Soybean yields that are being reported are drawing down the cost of production on a per bushel basis because yields, seemingly everywhere, are appearing impressive.
On Market Rally Thursday, Karl Setzer, grain analyst with Max Yield, said he isn't seeing or hearing any yields worse than what they were in 2015.
In most areas, he sees soybean yields between 65 to 70 bushels per acre while there have been reports of 80 to 85 bushels per acre soybeans, credited to 4 beans per pod.
But why report these massive yields? Do farmers want to drive the price down? One Twitter user asks, and Chip responds. Listen below for his response.
On the other hand, according to Setzer, farmers don't know if they can top what they had a year ago, despite the crop being no worse than 2015.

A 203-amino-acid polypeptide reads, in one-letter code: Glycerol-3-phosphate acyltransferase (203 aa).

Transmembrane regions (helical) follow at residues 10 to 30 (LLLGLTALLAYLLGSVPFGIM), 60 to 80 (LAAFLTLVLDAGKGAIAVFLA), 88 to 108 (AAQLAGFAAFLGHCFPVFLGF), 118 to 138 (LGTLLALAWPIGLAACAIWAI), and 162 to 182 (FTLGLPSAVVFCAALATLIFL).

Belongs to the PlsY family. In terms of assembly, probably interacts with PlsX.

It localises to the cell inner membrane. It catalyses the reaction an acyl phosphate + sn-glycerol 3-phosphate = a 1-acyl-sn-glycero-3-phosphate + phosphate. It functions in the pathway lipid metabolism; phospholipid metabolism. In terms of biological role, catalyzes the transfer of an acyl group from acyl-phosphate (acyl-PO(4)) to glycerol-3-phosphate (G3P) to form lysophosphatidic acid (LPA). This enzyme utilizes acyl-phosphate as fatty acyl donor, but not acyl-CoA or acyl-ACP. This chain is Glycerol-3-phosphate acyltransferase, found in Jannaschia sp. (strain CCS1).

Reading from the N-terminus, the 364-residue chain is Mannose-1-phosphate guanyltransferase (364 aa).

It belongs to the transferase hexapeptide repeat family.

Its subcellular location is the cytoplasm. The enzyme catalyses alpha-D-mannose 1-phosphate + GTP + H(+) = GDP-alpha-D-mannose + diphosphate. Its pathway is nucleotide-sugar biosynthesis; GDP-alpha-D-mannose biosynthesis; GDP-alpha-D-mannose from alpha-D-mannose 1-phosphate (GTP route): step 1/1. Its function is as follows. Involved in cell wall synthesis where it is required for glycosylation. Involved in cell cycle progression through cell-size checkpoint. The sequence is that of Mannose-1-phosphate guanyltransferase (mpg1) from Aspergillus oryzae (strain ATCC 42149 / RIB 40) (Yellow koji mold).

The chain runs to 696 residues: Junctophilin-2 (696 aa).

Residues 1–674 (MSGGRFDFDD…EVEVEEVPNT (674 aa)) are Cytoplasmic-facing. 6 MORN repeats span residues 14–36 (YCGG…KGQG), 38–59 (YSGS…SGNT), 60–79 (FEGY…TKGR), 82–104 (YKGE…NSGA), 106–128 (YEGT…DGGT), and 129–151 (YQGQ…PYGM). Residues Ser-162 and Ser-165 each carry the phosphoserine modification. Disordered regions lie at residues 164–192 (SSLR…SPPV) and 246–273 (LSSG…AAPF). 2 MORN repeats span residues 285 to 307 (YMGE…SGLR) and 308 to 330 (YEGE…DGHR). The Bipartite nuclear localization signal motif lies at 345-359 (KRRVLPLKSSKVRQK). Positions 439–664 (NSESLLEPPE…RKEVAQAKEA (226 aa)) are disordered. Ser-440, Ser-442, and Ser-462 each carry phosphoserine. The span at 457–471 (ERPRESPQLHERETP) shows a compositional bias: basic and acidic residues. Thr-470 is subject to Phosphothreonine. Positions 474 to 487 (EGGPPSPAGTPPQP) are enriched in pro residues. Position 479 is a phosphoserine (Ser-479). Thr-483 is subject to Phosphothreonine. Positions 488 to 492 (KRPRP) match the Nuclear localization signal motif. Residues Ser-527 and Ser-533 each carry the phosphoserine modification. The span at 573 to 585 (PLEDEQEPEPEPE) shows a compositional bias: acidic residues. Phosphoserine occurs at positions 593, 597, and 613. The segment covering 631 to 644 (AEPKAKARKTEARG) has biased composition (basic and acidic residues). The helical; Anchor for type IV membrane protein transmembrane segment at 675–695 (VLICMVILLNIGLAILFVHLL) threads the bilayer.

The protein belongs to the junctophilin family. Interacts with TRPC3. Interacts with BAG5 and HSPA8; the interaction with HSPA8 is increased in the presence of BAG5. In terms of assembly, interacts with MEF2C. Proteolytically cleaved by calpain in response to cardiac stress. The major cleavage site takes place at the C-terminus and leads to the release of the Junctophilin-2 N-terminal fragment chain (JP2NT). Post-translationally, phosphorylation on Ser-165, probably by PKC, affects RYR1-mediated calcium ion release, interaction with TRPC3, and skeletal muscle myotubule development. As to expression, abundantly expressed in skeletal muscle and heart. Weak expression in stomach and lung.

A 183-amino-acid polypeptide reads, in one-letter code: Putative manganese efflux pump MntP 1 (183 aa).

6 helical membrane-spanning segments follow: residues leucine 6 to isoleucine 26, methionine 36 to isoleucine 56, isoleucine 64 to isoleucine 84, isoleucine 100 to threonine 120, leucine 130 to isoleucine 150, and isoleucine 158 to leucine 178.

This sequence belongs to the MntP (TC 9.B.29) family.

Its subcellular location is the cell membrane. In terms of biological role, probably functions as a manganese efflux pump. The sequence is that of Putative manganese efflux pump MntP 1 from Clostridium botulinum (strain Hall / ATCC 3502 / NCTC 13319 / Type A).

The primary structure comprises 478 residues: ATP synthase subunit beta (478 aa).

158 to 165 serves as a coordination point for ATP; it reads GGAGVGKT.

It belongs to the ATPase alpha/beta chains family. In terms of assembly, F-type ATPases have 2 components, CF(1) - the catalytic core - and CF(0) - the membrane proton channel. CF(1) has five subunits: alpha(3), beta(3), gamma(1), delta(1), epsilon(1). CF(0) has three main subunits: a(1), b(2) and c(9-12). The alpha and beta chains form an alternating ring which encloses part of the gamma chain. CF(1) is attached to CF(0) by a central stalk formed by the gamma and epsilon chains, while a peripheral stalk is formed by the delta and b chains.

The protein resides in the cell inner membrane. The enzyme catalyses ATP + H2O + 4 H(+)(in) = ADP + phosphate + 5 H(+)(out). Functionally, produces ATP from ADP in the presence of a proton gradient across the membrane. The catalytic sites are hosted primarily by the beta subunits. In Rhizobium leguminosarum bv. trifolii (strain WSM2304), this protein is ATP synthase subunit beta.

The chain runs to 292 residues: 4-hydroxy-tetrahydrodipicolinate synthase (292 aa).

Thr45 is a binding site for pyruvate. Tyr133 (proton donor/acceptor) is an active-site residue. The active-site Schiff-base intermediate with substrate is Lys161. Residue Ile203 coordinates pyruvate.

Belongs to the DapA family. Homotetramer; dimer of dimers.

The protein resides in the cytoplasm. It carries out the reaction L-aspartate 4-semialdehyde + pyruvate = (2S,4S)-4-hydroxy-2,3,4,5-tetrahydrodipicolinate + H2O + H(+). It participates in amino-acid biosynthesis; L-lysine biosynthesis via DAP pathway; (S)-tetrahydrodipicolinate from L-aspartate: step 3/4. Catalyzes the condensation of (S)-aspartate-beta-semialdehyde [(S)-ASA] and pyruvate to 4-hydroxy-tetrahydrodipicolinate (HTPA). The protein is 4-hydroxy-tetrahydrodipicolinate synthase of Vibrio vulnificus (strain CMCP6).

A caller from northeast Iowa reported "freaky crops," even after the near-record rainfall that part of the state received nearly two weeks ago. He reports corn yields are reaching 240 to 250 bushels per acre, and that's on corn-on-corn ground.
"Rain makes grain," he said with a chuckle.
In Illinois, one caller said compared to June estimates, corn is coming in surprisingly well, 225 to 260 bushels per acre on 76 acres. He says this is surprising because there was more stress in this growing season than there was in 2014.